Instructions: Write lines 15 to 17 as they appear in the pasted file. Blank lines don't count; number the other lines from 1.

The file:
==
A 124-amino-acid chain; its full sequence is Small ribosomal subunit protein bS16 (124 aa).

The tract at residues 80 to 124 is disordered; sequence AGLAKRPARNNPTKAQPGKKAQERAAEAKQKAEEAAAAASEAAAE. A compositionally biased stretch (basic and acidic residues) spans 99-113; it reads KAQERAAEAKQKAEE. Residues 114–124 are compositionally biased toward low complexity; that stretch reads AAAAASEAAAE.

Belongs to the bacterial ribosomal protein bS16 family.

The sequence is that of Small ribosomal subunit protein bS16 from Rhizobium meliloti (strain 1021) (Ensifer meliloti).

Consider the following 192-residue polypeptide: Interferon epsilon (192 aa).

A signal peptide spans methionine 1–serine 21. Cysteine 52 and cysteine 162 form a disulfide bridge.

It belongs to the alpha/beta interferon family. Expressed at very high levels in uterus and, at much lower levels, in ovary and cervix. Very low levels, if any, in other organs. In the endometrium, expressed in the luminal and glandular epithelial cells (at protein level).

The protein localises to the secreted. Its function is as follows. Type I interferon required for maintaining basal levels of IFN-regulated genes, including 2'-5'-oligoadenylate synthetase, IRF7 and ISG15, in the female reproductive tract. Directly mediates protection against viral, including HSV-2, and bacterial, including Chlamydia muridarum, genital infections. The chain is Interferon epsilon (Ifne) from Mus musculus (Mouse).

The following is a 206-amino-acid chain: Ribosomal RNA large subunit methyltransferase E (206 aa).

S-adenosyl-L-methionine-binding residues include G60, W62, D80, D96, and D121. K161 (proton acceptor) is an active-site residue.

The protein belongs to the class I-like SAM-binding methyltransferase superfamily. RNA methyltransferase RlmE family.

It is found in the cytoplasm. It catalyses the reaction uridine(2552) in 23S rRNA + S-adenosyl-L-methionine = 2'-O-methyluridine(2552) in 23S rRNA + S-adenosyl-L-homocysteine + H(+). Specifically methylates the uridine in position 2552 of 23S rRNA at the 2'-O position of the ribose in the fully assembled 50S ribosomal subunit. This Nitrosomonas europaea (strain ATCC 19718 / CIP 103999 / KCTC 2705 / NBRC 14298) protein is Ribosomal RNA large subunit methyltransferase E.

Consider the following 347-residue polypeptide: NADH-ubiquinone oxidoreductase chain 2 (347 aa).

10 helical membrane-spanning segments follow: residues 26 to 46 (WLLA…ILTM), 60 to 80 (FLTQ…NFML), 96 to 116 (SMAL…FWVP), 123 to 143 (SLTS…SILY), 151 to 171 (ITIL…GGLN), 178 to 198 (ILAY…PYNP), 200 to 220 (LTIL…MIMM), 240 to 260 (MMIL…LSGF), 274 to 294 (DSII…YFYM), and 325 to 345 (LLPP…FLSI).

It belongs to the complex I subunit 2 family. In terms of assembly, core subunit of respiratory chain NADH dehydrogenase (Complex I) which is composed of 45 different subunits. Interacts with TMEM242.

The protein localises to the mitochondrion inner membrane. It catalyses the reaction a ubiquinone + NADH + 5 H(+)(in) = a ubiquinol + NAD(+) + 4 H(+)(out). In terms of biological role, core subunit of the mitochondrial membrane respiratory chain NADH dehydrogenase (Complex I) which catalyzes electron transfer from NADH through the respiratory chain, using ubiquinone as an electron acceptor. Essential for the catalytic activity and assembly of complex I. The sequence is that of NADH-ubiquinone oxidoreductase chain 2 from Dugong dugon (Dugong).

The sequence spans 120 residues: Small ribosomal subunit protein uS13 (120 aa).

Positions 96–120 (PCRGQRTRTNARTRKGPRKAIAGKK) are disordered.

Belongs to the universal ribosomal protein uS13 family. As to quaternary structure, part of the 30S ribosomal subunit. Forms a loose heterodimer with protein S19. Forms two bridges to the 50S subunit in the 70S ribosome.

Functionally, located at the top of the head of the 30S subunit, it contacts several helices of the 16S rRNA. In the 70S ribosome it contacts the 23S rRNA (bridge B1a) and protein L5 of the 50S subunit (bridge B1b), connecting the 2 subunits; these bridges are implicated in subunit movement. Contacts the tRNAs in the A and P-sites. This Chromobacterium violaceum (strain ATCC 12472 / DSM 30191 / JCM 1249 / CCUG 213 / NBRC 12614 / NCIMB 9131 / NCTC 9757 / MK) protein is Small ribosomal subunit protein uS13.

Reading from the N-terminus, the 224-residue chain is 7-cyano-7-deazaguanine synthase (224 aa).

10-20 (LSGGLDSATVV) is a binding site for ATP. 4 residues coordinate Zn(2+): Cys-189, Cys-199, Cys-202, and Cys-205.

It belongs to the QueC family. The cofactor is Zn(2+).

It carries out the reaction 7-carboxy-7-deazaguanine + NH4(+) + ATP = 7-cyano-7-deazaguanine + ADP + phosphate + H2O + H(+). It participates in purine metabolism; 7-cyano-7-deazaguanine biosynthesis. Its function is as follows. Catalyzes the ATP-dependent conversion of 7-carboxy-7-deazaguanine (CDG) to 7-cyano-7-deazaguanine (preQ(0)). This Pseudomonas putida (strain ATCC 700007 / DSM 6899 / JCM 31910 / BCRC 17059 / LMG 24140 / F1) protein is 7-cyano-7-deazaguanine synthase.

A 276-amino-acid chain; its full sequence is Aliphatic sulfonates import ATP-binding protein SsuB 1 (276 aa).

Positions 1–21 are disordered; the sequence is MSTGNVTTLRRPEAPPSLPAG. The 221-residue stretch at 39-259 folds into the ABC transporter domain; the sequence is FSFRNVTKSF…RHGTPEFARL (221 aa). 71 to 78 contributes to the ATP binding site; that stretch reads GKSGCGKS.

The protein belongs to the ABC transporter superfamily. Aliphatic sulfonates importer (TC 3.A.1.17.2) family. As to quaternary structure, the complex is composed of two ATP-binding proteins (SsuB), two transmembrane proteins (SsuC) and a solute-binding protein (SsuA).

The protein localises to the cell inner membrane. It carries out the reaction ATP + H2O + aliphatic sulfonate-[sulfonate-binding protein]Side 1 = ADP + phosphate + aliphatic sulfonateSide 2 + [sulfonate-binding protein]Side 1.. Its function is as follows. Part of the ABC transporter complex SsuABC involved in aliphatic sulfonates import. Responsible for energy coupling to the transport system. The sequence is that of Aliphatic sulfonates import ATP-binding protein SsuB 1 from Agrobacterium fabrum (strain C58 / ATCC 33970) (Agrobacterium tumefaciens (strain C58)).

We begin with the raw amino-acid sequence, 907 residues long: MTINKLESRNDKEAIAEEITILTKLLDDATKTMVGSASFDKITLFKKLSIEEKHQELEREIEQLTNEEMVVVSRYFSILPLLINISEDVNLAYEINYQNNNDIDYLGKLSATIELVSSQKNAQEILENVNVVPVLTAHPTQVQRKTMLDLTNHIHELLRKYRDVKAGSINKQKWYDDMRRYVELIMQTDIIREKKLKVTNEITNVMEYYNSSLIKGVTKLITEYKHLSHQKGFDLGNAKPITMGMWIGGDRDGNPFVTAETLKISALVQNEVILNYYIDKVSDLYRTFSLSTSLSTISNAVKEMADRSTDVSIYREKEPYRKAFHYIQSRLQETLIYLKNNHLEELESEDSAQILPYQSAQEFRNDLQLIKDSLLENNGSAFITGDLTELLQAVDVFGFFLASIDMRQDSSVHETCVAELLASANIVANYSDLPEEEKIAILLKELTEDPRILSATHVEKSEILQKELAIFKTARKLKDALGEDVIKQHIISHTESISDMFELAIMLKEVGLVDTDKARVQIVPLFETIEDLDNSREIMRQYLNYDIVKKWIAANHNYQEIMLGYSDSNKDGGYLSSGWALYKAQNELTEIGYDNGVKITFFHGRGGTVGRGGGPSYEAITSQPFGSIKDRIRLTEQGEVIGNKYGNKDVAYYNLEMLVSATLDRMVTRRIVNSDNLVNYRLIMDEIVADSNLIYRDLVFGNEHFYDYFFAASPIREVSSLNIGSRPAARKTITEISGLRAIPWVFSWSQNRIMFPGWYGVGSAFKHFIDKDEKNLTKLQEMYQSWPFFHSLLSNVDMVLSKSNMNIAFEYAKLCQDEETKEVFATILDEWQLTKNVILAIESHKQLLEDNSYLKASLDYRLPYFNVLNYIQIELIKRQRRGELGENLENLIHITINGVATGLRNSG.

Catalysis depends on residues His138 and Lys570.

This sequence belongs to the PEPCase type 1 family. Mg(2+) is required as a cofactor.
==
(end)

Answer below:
It belongs to the complex I subunit 2 family. In terms of assembly, core subunit of respiratory chain NADH dehydrogenase (Complex I) which is composed of 45 different subunits. Interacts with TMEM242.

The protein localises to the mitochondrion inner membrane. It catalyses the reaction a ubiquinone + NADH + 5 H(+)(in) = a ubiquinol + NAD(+) + 4 H(+)(out). In terms of biological role, core subunit of the mitochondrial membrane respiratory chain NADH dehydrogenase (Complex I) which catalyzes electron transfer from NADH through the respiratory chain, using ubiquinone as an electron acceptor. Essential for the catalytic activity and assembly of complex I. The sequence is that of NADH-ubiquinone oxidoreductase chain 2 from Dugong dugon (Dugong).

The sequence spans 120 residues: Small ribosomal subunit protein uS13 (120 aa).